in my last post i referred to a post by robert ambrogi on unbundling of legal services. i also left this comment to the post:
the so-called unbundling of legal services has been on the ABA’s radar for a decade (at least) yet we still coo as if it represents a radical new concept when the fact is given the ramifications of the web, and web 2.0 in particular, it is inevitable. in other words, once again technology and economics have done what politics and legal suasion could not do (viz. fall of the berlin wall, etc.).
so why do we need the permission of the courts? so they will recognize the “limited” or “sometime” attorney? they’ve been unofficially doing that for years. no, i think that the single biggest advantage here is that individual judges in california will no longer be able to keep a lawyer in a case against his or her will (i’ve been there) if they are just the client’s “discrete task” counsel.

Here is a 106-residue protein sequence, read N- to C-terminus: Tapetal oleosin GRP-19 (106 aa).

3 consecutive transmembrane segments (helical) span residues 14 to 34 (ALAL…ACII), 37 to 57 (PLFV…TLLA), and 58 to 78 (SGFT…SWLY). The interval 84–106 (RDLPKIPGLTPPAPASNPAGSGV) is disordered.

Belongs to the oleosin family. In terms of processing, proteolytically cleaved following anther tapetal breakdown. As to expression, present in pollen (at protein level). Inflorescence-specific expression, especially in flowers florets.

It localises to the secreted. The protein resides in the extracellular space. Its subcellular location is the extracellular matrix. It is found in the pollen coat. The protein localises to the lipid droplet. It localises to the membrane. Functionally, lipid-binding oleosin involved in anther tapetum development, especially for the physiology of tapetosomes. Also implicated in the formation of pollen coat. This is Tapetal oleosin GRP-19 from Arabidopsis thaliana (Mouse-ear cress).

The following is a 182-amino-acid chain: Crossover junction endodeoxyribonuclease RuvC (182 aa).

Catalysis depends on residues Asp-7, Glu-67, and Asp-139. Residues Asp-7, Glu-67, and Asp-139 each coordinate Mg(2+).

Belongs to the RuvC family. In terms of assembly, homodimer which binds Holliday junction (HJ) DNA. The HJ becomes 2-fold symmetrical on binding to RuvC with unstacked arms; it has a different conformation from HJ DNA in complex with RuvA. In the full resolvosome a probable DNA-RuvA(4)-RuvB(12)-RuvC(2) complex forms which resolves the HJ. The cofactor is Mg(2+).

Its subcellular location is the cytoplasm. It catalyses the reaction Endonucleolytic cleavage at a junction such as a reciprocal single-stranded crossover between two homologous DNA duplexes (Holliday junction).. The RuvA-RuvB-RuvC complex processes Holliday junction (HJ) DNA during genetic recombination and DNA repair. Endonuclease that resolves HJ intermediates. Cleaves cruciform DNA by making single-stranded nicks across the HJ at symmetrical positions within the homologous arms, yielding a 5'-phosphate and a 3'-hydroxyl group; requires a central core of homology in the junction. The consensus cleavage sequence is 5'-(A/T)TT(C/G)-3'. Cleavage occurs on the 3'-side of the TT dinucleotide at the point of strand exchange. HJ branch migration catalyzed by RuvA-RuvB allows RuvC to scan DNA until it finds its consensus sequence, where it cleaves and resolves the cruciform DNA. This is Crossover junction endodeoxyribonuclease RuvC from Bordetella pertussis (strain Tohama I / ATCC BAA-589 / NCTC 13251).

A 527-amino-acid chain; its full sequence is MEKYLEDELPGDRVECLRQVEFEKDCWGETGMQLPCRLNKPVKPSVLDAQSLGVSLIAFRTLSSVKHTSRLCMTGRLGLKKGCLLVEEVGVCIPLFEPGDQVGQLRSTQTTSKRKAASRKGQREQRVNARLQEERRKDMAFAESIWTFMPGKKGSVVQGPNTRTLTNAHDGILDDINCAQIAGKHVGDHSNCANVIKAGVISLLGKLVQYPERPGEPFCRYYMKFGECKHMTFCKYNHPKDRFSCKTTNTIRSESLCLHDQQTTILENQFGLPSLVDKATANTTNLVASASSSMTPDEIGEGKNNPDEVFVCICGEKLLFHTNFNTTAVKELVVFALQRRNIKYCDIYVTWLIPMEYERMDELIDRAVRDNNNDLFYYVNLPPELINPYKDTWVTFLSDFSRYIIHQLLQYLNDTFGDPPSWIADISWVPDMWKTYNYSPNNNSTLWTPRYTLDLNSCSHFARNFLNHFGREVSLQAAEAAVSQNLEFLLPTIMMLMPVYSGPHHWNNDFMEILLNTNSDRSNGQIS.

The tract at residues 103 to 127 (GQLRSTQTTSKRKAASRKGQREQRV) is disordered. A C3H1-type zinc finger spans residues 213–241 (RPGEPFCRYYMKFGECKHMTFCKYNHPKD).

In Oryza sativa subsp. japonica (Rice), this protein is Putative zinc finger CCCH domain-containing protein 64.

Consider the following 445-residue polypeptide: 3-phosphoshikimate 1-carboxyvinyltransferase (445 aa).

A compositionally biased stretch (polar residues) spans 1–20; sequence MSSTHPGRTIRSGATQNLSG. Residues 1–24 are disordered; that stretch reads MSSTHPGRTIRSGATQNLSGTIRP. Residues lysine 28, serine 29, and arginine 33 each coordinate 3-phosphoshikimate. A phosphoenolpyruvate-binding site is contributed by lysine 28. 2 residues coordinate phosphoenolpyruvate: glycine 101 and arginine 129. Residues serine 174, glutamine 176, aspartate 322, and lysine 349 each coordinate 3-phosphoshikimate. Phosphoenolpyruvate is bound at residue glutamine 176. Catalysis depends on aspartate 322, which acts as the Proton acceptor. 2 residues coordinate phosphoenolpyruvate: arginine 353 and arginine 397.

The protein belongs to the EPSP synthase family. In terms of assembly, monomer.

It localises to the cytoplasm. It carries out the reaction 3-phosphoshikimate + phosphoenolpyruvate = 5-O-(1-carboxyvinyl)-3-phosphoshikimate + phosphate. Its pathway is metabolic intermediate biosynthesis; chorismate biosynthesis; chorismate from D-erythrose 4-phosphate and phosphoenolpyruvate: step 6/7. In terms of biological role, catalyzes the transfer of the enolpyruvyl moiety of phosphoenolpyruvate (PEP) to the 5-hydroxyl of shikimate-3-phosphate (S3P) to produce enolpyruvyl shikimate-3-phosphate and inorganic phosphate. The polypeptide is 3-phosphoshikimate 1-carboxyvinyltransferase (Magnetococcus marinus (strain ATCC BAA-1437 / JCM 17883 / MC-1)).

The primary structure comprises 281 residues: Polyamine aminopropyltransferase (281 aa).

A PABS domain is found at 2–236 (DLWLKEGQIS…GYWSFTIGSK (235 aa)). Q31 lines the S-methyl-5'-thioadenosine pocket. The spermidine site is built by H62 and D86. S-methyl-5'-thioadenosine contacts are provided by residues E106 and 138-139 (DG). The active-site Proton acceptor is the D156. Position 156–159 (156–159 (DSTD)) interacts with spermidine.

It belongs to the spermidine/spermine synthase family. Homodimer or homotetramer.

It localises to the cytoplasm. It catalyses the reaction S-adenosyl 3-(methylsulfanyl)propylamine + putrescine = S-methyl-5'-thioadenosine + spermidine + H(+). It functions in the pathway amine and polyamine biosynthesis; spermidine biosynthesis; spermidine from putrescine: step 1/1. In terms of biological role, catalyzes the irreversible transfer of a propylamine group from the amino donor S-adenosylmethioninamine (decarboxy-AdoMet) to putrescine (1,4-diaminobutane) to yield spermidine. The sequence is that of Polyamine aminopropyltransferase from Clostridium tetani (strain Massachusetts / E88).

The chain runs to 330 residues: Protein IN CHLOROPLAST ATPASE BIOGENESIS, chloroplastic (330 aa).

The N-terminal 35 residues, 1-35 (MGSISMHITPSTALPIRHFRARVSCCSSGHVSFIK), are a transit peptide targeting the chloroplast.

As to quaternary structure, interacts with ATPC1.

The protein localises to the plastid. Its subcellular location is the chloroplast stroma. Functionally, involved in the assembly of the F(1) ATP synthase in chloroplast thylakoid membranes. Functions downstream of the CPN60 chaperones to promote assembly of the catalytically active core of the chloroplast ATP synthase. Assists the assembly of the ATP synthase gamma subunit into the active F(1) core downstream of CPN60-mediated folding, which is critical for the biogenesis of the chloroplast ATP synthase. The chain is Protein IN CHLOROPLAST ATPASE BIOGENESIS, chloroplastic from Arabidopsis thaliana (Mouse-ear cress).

amen to that, brother.
ed. note: i have the same objection to much of what lawyers, judges, and lawmakers do when we try to legislate a state of affairs that shouldn’t have adhered in the first place or on those occasions when we should allow that state of affairs to die a natural death (but we don’t for one reason or another). consider the mosaic of arcane rules that governs delivery of legal services. can you imagine the pent up positive forces that would be unleashed if the best lawyers were allowed to do their best work anywhere, anytime, when and where we were needed? the result would be better services at a lower cost of all involved. but then, what do i know?